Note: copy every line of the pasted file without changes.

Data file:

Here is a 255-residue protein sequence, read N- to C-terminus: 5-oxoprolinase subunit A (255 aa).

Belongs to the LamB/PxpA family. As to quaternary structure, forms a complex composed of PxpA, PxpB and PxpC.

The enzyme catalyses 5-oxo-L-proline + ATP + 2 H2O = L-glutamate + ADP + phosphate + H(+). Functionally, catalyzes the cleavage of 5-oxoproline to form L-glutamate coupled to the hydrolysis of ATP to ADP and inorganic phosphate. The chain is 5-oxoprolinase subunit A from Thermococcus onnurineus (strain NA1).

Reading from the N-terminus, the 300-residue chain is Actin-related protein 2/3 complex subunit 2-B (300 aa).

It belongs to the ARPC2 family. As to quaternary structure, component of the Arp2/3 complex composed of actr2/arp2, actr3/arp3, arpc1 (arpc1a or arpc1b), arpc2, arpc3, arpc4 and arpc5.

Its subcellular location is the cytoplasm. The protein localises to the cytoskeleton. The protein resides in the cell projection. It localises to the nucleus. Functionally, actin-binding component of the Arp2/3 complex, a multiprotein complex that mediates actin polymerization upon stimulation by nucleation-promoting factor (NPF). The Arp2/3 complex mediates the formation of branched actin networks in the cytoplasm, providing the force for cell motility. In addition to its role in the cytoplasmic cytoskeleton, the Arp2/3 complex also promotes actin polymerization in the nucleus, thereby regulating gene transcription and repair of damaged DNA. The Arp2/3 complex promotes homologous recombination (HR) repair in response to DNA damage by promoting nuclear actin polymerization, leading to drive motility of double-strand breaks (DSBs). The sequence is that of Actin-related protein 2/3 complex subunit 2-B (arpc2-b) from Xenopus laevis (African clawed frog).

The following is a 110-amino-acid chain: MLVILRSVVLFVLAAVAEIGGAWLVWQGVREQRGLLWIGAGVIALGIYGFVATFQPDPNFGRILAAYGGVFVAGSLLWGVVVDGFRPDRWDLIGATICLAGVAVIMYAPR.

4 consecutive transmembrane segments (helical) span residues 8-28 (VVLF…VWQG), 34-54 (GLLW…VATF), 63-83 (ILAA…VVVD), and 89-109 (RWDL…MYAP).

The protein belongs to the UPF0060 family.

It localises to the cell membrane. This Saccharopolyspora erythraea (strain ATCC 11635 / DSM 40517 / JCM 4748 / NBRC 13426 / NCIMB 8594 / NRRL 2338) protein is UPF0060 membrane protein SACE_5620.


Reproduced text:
Here is a 255-residue protein sequence, read N- to C-terminus: 5-oxoprolinase subunit A (255 aa).

Belongs to the LamB/PxpA family. As to quaternary structure, forms a complex composed of PxpA, PxpB and PxpC.

The enzyme catalyses 5-oxo-L-proline + ATP + 2 H2O = L-glutamate + ADP + phosphate + H(+). Functionally, catalyzes the cleavage of 5-oxoproline to form L-glutamate coupled to the hydrolysis of ATP to ADP and inorganic phosphate. The chain is 5-oxoprolinase subunit A from Thermococcus onnurineus (strain NA1).

Reading from the N-terminus, the 300-residue chain is Actin-related protein 2/3 complex subunit 2-B (300 aa).

It belongs to the ARPC2 family. As to quaternary structure, component of the Arp2/3 complex composed of actr2/arp2, actr3/arp3, arpc1 (arpc1a or arpc1b), arpc2, arpc3, arpc4 and arpc5.

Its subcellular location is the cytoplasm. The protein localises to the cytoskeleton. The protein resides in the cell projection. It localises to the nucleus. Functionally, actin-binding component of the Arp2/3 complex, a multiprotein complex that mediates actin polymerization upon stimulation by nucleation-promoting factor (NPF). The Arp2/3 complex mediates the formation of branched actin networks in the cytoplasm, providing the force for cell motility. In addition to its role in the cytoplasmic cytoskeleton, the Arp2/3 complex also promotes actin polymerization in the nucleus, thereby regulating gene transcription and repair of damaged DNA. The Arp2/3 complex promotes homologous recombination (HR) repair in response to DNA damage by promoting nuclear actin polymerization, leading to drive motility of double-strand breaks (DSBs). The sequence is that of Actin-related protein 2/3 complex subunit 2-B (arpc2-b) from Xenopus laevis (African clawed frog).

The following is a 110-amino-acid chain: MLVILRSVVLFVLAAVAEIGGAWLVWQGVREQRGLLWIGAGVIALGIYGFVATFQPDPNFGRILAAYGGVFVAGSLLWGVVVDGFRPDRWDLIGATICLAGVAVIMYAPR.

4 consecutive transmembrane segments (helical) span residues 8-28 (VVLF…VWQG), 34-54 (GLLW…VATF), 63-83 (ILAA…VVVD), and 89-109 (RWDL…MYAP).

The protein belongs to the UPF0060 family.

It localises to the cell membrane. This Saccharopolyspora erythraea (strain ATCC 11635 / DSM 40517 / JCM 4748 / NBRC 13426 / NCIMB 8594 / NRRL 2338) protein is UPF0060 membrane protein SACE_5620.